I started this series of blogs by writing about inspiring others. Most of the time, we never know who we touch by our example. More often than not, we don’t even know them (as you read in my first blog).
Several years ago, my daughter asked me, a beginning runner, if I would drive her to her first marathon, in the Napa Valley (from the Sacramento Valley, about an hour away). A marathon! I was in awe. “Marathon”…a term used in hyperbole, to mean anything so grandiose as to be unattainable or unimaginable, as in, “The project was a marathon of work!”
My little baby was going to run so far that other people (including me) find it unattainable. Wow.
So of course I said yes. And since I was beginning to run, too, I checked out the map of Napa, to see where I could run while I waited for her.
The idea of running 26.2 miles seemed outrageous to me. At that distance, you could probably run across the whole country of Liechtenstein! The entire principality of Monaco! Closer to home, 26.2 miles could take you through five cities, from Folsom all the way to Sacramento — the course of the California International Marathon.
The day of the marathon was dark, gray, cold, windy and wet. Fortunately, Stasia is very experienced at running in the rain (she lives in Portland, and loves it). After I dropped her off at the northern end of the Napa Valley, I drove back down to the town of Napa at the south end, and parked.
The route I had planned for myself was about six miles long. Doable, no matter how slowly I ran (I hate running in the rain!), and I’d still be able to be there when she ran in at the Finish.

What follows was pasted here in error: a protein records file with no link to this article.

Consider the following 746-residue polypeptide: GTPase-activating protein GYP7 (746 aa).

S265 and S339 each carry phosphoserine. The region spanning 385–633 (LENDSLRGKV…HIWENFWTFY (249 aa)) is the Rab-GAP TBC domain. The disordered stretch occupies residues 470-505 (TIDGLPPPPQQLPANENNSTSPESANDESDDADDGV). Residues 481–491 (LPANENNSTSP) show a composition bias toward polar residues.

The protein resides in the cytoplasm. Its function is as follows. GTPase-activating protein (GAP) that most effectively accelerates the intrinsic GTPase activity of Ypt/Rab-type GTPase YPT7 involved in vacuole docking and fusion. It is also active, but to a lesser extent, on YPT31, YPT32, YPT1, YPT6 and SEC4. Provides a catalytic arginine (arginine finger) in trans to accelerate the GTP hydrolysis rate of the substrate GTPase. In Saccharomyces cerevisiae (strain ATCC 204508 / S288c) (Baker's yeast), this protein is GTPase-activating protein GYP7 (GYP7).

I had watched Stasia get ready that morning. Special tights that don’t bind, even in the rain, special socks that don’t ride up or down, special shoes that don’t weigh anything, special light-weight jacket (rain resistant!) — it seemed that everything she owned was different. Special. I had no clue what some of it was for.
After my run, I changed my shoes, got my umbrella out of the car and walked to the Finish line. I had never been to a marathon. I only knew that they blocked traffic and caused street closures all around town. It all seemed unnecessary, just to allow a bunch of people to go running. Couldn’t they just run on their own?
As I huddled under my umbrella watching runners come in, I thought about the carbo-load dinner the night before. There were speeches, stories, lots of laughter. But I was an outsider. It was like going to someone else’s house for the holidays, where everyone talks about past events and silly family anecdotes and all you can do is smile and pretend you belong.
Now, as I stood in the pouring rain watching them run in to the Finish line, it hit me just how far outside their circle I was. My daughter had just done something that I couldn’t even begin to comprehend. But I wanted to.
Suddenly, I wanted to feel the depth of joy that I saw on their faces, even on the ones contorted in pain, as they realized they’d finished.
I wanted to know what that kind of determination felt like.
I wanted to understand!
So the next week, I signed up for my first marathon. To friends who asked, I said that, well, yes, I’d signed up…but who knew if I was actually going to do it? But I knew.
As I began to train for it, I told myself that I wasn’t going to let myself waste all that money (it costs big bucks to run in a marathon — another surprise!). But it had nothing to do with money. In that part of you where you just can’t lie to yourself, I knew I had to do this.
It made no sense, logically. I wasn’t a real runner. I had trouble breathing. I didn’t have the time to train for it. I was a teacher and a writer; I spent my days at a desk or in a classroom. Sitting. It made absolutely no sense.
I did finish that first marathon, a few months after Stasia’s. And then I went on to do three more.
I get it now.
Stasia probably has no idea how much she inspired me that day. Made me believe. Until that day, I was a bystander.
Now I believe I can do what I had thought was impossible. Now I know why the car decals given out at the marathon say “I believe in 26.2.” I used to think that was just hokey marketing.
Now I know.